Missing Titanic submersible: Businessman pulled out of expedition over 'risks'

Chris Brown
Chris Brown paid a deposit to join the expedition but later pulled out.

A businessman who was due to travel on the Titanic tourist submarine has told how he changed his mind after he "looked at the risks".

Chris Brown, 61, from Harrogate, North Yorkshire, paid a deposit to dive down to see the wreck of the sunken cruise ship on the same submersible as his billionaire friend Hamish Harding.

But he later decided not to make the trip and asked for a refund.

The digital marketing boss said: "I looked at the risks that were involved and decided against it.

"But that's not really the thing we should be looking at right now – there's still five people trapped underneath the ocean, we should be thinking about them, rescuing them and sending our feelings towards their friends and family."

  • Chris Brown speaks to ITV News

Operated by OceanGate, the vessel, named Titan, has five people on board, including 58-year-old Mr Harding and a British-Pakistani father and son.

The trip, which is thought to cost £195,000 per person, launched at 4am on Sunday. Contact was lost during the two-hour descent to the Titanic wreck site, which sits about 3,800m (12,500ft) below sea level at the bottom of the ocean, around 370 miles off the coast of Newfoundland but in US waters.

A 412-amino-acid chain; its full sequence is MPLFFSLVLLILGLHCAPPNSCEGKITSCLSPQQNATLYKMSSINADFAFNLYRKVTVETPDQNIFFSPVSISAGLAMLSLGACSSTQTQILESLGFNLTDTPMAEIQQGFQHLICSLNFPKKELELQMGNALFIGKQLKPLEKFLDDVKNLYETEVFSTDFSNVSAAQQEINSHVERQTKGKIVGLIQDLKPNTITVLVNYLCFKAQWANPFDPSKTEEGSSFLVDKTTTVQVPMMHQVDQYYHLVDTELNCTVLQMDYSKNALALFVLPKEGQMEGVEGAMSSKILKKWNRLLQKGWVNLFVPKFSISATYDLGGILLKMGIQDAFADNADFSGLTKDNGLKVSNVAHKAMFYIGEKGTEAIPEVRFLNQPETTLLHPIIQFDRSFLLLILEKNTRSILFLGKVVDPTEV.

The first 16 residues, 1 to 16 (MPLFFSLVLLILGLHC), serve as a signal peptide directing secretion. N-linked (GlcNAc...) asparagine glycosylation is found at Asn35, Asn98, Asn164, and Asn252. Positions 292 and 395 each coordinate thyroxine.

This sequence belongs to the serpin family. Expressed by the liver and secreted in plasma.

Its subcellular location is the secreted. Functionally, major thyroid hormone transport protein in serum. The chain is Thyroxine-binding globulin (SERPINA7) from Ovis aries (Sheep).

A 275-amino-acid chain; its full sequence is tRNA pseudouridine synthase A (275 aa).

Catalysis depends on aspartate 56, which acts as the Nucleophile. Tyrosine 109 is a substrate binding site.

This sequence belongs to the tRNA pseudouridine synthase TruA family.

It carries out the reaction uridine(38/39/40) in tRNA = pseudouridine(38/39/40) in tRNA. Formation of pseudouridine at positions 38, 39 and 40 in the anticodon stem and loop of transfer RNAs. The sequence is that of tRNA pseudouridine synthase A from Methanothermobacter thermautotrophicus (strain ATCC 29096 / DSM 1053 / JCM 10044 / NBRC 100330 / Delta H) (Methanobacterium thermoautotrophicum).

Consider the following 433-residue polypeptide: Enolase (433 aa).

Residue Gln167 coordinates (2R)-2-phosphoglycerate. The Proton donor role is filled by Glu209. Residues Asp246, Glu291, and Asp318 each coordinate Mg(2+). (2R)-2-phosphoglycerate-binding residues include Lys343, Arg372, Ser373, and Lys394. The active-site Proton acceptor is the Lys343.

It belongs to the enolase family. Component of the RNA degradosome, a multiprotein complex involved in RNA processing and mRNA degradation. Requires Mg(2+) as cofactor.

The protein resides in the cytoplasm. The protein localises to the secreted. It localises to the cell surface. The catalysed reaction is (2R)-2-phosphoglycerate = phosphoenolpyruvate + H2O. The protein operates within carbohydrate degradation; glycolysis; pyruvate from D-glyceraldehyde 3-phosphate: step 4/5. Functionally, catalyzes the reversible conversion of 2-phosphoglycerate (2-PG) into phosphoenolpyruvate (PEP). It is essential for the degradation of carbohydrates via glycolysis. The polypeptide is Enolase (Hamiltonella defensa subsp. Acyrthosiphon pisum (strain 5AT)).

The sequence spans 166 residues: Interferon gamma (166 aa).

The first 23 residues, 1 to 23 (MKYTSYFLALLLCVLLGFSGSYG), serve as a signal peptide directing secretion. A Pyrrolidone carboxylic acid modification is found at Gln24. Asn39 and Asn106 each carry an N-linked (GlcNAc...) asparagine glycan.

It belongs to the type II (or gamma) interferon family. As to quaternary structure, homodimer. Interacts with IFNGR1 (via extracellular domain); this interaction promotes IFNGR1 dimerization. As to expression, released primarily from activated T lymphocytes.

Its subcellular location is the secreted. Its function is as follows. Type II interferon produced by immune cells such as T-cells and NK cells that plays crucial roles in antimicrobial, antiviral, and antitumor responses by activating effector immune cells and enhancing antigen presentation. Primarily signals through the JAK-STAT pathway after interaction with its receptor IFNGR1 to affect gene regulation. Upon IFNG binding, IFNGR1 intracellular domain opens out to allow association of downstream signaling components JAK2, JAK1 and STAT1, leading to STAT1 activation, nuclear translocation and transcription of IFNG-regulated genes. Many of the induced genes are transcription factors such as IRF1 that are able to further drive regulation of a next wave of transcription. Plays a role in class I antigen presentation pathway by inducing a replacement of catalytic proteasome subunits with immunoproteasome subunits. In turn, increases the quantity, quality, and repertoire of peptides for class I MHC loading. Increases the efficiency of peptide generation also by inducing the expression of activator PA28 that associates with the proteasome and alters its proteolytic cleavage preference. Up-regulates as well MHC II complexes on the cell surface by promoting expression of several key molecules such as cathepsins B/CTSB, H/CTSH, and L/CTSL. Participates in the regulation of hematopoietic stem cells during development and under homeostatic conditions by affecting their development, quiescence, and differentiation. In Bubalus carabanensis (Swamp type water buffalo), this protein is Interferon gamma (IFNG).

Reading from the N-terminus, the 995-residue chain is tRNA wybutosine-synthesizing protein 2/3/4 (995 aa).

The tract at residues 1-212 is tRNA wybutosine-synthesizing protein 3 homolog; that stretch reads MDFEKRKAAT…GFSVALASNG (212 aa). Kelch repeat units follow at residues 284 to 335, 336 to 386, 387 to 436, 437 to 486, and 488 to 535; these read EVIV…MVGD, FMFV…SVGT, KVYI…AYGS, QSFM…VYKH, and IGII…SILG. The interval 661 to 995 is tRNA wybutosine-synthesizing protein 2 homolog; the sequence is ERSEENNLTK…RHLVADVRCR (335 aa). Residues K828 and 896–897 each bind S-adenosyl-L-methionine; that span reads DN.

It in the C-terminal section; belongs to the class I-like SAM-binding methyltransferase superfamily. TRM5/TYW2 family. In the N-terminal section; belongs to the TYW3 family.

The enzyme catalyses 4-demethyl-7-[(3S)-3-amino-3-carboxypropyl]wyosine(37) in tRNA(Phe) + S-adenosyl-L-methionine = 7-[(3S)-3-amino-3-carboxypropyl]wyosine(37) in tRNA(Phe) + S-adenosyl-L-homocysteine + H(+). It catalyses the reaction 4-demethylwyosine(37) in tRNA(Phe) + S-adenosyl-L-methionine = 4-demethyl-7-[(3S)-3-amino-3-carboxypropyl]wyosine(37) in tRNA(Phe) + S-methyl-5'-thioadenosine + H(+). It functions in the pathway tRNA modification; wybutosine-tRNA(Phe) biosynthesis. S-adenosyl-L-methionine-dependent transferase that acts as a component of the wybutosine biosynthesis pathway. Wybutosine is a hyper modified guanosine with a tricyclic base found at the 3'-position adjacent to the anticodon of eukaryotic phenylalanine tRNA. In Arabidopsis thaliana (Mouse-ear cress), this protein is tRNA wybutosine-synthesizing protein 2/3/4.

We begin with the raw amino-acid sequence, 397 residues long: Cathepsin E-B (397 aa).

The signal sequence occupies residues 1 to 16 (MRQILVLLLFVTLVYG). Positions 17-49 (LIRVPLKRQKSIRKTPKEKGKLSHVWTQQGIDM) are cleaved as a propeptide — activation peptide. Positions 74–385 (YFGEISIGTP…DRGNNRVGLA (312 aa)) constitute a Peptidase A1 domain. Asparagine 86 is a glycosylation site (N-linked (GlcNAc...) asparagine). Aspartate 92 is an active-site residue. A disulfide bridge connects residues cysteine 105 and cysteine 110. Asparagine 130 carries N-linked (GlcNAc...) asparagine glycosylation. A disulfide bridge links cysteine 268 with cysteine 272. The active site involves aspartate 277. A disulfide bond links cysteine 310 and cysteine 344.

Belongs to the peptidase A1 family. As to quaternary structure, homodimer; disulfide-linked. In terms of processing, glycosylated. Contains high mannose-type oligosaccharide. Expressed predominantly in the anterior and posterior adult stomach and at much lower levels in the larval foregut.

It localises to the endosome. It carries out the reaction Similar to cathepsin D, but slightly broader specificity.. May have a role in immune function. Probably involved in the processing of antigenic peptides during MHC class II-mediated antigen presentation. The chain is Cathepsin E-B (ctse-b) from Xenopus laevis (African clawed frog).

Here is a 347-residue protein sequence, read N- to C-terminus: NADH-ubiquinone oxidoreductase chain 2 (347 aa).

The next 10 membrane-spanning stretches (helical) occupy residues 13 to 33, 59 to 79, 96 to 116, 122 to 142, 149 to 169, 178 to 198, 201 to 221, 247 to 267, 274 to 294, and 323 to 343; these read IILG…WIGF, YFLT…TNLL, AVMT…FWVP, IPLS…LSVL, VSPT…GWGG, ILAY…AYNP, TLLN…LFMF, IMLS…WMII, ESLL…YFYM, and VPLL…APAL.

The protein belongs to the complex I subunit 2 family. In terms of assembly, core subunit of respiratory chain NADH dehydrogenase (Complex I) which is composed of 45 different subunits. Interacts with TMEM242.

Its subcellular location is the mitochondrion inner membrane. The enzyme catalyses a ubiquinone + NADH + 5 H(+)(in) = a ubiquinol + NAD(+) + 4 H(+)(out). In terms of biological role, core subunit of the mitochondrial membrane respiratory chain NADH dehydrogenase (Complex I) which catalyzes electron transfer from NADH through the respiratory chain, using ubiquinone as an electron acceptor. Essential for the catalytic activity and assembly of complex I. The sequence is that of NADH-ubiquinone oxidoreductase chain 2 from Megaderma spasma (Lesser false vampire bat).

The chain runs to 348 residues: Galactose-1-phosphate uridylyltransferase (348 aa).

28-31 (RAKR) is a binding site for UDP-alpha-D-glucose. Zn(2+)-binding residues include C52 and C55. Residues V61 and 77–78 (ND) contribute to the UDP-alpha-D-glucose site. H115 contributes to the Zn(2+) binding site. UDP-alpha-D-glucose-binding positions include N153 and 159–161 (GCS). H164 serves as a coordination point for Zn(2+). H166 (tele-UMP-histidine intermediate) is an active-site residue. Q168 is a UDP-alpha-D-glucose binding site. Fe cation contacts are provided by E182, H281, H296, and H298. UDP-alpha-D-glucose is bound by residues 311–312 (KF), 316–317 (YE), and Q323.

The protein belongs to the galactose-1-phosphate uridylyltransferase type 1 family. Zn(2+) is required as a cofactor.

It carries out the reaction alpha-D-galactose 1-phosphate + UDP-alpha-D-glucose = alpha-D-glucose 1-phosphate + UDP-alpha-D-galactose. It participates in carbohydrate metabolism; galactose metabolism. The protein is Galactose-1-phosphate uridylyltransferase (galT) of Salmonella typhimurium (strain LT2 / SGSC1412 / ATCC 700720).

Mr Brown said those on board would be well aware of the risks. He said accidents were inevitable in any form of exploration.

"I think most explorers assess the risks before deciding to go on an expedition," he said.

Billionaire Hamish Harding was one of five people on board Titan. Credit: Dirty Dozen Productions/PA

"It's been quite a few years they've been planning this expedition, they will have looked at the risks and decided those were risks they wanted to take. I think we're all aware of the risks.

"I think that it's inevitable that accidents will happen in whatever form of exploration we do, exploration is in the human psyche and particularly it seems to be Brits that are very good at going out into the world and exploring.

"Every now and then something is going to go wrong, there's going to be accidents, there's accidents in the regular world as well but exploration tends to push those risks to the limit."

Sonar technology has picked up "banging sounds" from underneath the water, according to an internal US government memo.

Rescuers searching for the submersible estimated there was only "40 hours of breathable air" left on board on Tuesday - enough to last until Thursday morning.

Mr Brown said he had faith that Mr Harding would be keeping morale high.

"Knowing Hamish he will be extremely calm, he's well aware of risks in the exploration space, he's probably going through logically all the ways they can help themselves whilst making it as easy as possible to be found

"He's got the perfect personality for such a situation, he's a very calming individual, a logical thinker. It wouldn't surprise me if he wasn't behind the 30-minute banging to let people know that there's humans trapped down there.

"He'll be a calming influence on the other people on the vessel and am sure he'll be doing everything he can to eke out that oxygen and keep morale and spirits up."

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